[00:00:36] Camille Morhardt: Hi, and welcome to today’s episode of What That Means with Camille. We are going to talk about safety of autonomous systems. So this is all about artificial intelligence and how do we keep autonomous driving and aviation safe.
I have with me today Mykel Kochenderfer, who is professor at Stanford University. He’s professor of aeronautics and astronautics and computer science, all three. And he’s director of the intelligence systems lab at Stanford, which is part of their Institute for Human Centered AI or artificial intelligence. He is also co-director of Stanford’s Safety for AI center. So welcome to the show, Mykel.
[00:01:21] Mykel Kochenderfer: Thanks for the invitation.
[00:01:23] Camille Morhardt: Yeah, it’s really exciting to have you here. I’m interested… Well, I want to start by, can you just give everybody kind of a quick definition of what is an autonomous system?
[00:01:34] Mykel Kochenderfer: Yeah. An autonomous system is just a system that takes inputs from the real world as perceived through some sensor systems and it makes decisions and it tells the actuation system what to do. So it takes as input observations of the world and outputs actions or decisions.
[00:01:57] Camille Morhardt: Or recommendations?
[00:01:58] Mykel Kochenderfer: Or recommendations. Right. There’s a whole spectrum of autonomous systems–some that have to be fully autonomous. So many cyber security agents will have to be fully autonomous because they have to make decisions faster than a human can. On the other hand, the AI may be used as a decision support system that provides recommendations to a human to actually execute.
[00:02:27] Camille Morhardt: So tell us how you go about building one of these autonomous systems.
[00:02:32] Mykel Kochenderfer: Right. So to build an autonomous system, you need to choose what kinds of sensor systems to use. So for an autonomous car, you may need to make decisions about do you use LIDAR and how do you configure your LIDAR sensors. Do you use camera sense systems? Do you use radar? You need to understand what your sensing modality is, as well as their error characteristics. Then you need to develop a perceptual system that will process those sensory inputs to arrive at a good understanding of what’s going on in the world.
So you need to be able to infer where might there be other vehicles, where might there be pedestrians and so forth. Then inside the decision-making system, it needs to handle all of the different kinds of scenarios that it might encounter, like maybe a pedestrian walking into the road or another aircraft crossing into your flight path. And then those decisions then get translated into some kind of actuation if it’s a physical system. So it may be control signals that go to the ailerons of an aircraft. Or for a car, it may be to speed up or apply the brakes. So those are the major components.
[00:03:57] Camille Morhardt: Okay. So basically you’re going to sense what’s happening. You’re going to perceive based on the sensors the same way essentially humans take in data.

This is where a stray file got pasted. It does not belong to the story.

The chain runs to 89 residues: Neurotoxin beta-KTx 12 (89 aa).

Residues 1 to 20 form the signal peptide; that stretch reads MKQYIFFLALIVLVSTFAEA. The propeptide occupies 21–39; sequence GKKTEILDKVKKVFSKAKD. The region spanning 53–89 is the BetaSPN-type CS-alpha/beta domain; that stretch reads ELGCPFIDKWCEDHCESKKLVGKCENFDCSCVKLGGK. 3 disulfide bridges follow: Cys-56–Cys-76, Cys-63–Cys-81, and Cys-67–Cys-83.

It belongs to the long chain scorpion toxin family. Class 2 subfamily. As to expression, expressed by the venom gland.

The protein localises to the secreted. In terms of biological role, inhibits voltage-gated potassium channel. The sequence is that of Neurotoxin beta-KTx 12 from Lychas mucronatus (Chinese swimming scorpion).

[00:04:06] Mykel Kochenderfer: Yep.
[00:04:07] Camille Morhardt: I see something. Now, what do I think that means based on what I’m seeing? And then I’m going to take some action even if it’s just a recommendation to a pilot or a driver. Or I’m going to actually just apply the brakes immediately because I can apply them faster than a human can and otherwise we’re going to hit somebody.
[00:04:23] Mykel Kochenderfer: That’s right. So the decisions that you make are going to affect the world. And then that’s going to affect what you’re going to be perceiving at the next time step. And so this is known as the control loop.
[00:04:35] Camille Morhardt: Oh, that’s really interesting. So how frequently… You’re going to tell me it depends. How frequently are you taking in new sensor, new signals? Is that like a constant thing?
[00:04:49] Mykel Kochenderfer: Yeah, so it depends. Of course on the application for aircraft collision avoidance systems, this is typically done at 1 Hertz or one decision per second. In other situations like for autonomous cars, it may be 10 milliseconds. It needs to make a new decision. If you’re trying to land a rocket, like a SpaceX rocket, that may have to be even faster.
[00:05:18] Camille Morhardt: Oh, okay. That’s interesting. So stay high level for a minute here, too. What makes building these systems difficult?
[00:05:28] Mykel Kochenderfer: Yeah. So it’s uncertainty. Making decisions under uncertainty is extremely difficult. I’ll give you some examples. One application that we’ve been working on is wildfire fighting. That requires an understanding of the current state of the fire, right? Typically, fire chiefs only have an imperfect understanding. They can gain more understanding by using more sensors, doing over flights with helicopters or drones or whatever. In autonomous driving, you may have uncertainty about where there might be pedestrians. So there could be noise in the LIDAR sensors where there could be occlusions like another vehicle may be in front of us blocking our view of the pedestrian. We also have uncertainty in how the environment will evolve, right? We don’t know exactly whether the pilot will continue straight or turn left or turn right. We don’t know if the fire is going to propagate to the east at a particular rate. But we might just have a probability distribution over what might happen. And it’s important to take into account the full spectrum of possibilities here to produce robust decisions.